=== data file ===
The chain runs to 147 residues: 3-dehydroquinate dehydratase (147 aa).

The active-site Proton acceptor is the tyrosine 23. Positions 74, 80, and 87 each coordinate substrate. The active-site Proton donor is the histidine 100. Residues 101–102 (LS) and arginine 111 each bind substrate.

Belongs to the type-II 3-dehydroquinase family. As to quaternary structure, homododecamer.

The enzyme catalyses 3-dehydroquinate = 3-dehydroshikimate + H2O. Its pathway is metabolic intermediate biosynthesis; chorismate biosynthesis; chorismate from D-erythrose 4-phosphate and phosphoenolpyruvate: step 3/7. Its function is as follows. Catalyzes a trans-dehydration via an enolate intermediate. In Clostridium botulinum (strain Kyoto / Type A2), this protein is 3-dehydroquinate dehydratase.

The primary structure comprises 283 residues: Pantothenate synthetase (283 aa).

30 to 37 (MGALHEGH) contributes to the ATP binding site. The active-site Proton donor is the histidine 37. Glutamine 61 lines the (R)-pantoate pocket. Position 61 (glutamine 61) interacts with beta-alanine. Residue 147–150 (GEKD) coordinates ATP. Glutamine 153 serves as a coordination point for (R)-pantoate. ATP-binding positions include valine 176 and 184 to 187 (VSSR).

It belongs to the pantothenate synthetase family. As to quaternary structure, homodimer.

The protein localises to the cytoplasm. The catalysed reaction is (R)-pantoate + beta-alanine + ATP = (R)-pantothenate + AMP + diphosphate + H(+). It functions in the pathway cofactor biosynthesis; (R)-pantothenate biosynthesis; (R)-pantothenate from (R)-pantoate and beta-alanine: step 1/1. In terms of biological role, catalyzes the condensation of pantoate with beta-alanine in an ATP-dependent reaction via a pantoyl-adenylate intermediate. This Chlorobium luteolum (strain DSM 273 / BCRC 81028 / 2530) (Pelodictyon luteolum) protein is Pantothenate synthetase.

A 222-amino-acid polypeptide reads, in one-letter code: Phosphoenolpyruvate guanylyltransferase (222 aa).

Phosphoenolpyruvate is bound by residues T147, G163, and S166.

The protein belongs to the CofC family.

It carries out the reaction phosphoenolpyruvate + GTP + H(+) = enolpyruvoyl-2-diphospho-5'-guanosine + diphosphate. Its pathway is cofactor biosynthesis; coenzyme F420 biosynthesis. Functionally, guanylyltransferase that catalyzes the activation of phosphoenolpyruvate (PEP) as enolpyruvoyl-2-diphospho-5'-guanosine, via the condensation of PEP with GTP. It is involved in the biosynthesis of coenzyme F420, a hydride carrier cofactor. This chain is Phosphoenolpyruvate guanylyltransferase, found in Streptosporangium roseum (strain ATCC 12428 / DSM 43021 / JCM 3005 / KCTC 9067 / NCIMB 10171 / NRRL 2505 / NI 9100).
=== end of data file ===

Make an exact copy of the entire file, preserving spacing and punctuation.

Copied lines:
The chain runs to 147 residues: 3-dehydroquinate dehydratase (147 aa).

The active-site Proton acceptor is the tyrosine 23. Positions 74, 80, and 87 each coordinate substrate. The active-site Proton donor is the histidine 100. Residues 101–102 (LS) and arginine 111 each bind substrate.

Belongs to the type-II 3-dehydroquinase family. As to quaternary structure, homododecamer.

The enzyme catalyses 3-dehydroquinate = 3-dehydroshikimate + H2O. Its pathway is metabolic intermediate biosynthesis; chorismate biosynthesis; chorismate from D-erythrose 4-phosphate and phosphoenolpyruvate: step 3/7. Its function is as follows. Catalyzes a trans-dehydration via an enolate intermediate. In Clostridium botulinum (strain Kyoto / Type A2), this protein is 3-dehydroquinate dehydratase.

The primary structure comprises 283 residues: Pantothenate synthetase (283 aa).

30 to 37 (MGALHEGH) contributes to the ATP binding site. The active-site Proton donor is the histidine 37. Glutamine 61 lines the (R)-pantoate pocket. Position 61 (glutamine 61) interacts with beta-alanine. Residue 147–150 (GEKD) coordinates ATP. Glutamine 153 serves as a coordination point for (R)-pantoate. ATP-binding positions include valine 176 and 184 to 187 (VSSR).

It belongs to the pantothenate synthetase family. As to quaternary structure, homodimer.

The protein localises to the cytoplasm. The catalysed reaction is (R)-pantoate + beta-alanine + ATP = (R)-pantothenate + AMP + diphosphate + H(+). It functions in the pathway cofactor biosynthesis; (R)-pantothenate biosynthesis; (R)-pantothenate from (R)-pantoate and beta-alanine: step 1/1. In terms of biological role, catalyzes the condensation of pantoate with beta-alanine in an ATP-dependent reaction via a pantoyl-adenylate intermediate. This Chlorobium luteolum (strain DSM 273 / BCRC 81028 / 2530) (Pelodictyon luteolum) protein is Pantothenate synthetase.

A 222-amino-acid polypeptide reads, in one-letter code: Phosphoenolpyruvate guanylyltransferase (222 aa).

Phosphoenolpyruvate is bound by residues T147, G163, and S166.

The protein belongs to the CofC family.

It carries out the reaction phosphoenolpyruvate + GTP + H(+) = enolpyruvoyl-2-diphospho-5'-guanosine + diphosphate. Its pathway is cofactor biosynthesis; coenzyme F420 biosynthesis. Functionally, guanylyltransferase that catalyzes the activation of phosphoenolpyruvate (PEP) as enolpyruvoyl-2-diphospho-5'-guanosine, via the condensation of PEP with GTP. It is involved in the biosynthesis of coenzyme F420, a hydride carrier cofactor. This chain is Phosphoenolpyruvate guanylyltransferase, found in Streptosporangium roseum (strain ATCC 12428 / DSM 43021 / JCM 3005 / KCTC 9067 / NCIMB 10171 / NRRL 2505 / NI 9100).